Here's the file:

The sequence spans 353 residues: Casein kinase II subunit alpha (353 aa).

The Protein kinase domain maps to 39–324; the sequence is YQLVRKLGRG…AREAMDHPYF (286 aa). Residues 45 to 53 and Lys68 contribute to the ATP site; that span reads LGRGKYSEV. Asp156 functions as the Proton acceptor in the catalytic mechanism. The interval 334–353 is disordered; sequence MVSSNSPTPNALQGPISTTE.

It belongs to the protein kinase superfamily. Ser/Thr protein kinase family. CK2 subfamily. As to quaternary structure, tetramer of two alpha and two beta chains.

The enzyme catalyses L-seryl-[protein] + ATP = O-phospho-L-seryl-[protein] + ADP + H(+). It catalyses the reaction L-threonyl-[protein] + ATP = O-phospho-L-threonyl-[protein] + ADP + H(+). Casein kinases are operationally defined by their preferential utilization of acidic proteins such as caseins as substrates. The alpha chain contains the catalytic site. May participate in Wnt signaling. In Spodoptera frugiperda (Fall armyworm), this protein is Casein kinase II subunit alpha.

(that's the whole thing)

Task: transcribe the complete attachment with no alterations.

The sequence spans 353 residues: Casein kinase II subunit alpha (353 aa).

The Protein kinase domain maps to 39–324; the sequence is YQLVRKLGRG…AREAMDHPYF (286 aa). Residues 45 to 53 and Lys68 contribute to the ATP site; that span reads LGRGKYSEV. Asp156 functions as the Proton acceptor in the catalytic mechanism. The interval 334–353 is disordered; sequence MVSSNSPTPNALQGPISTTE.

It belongs to the protein kinase superfamily. Ser/Thr protein kinase family. CK2 subfamily. As to quaternary structure, tetramer of two alpha and two beta chains.

The enzyme catalyses L-seryl-[protein] + ATP = O-phospho-L-seryl-[protein] + ADP + H(+). It catalyses the reaction L-threonyl-[protein] + ATP = O-phospho-L-threonyl-[protein] + ADP + H(+). Casein kinases are operationally defined by their preferential utilization of acidic proteins such as caseins as substrates. The alpha chain contains the catalytic site. May participate in Wnt signaling. In Spodoptera frugiperda (Fall armyworm), this protein is Casein kinase II subunit alpha.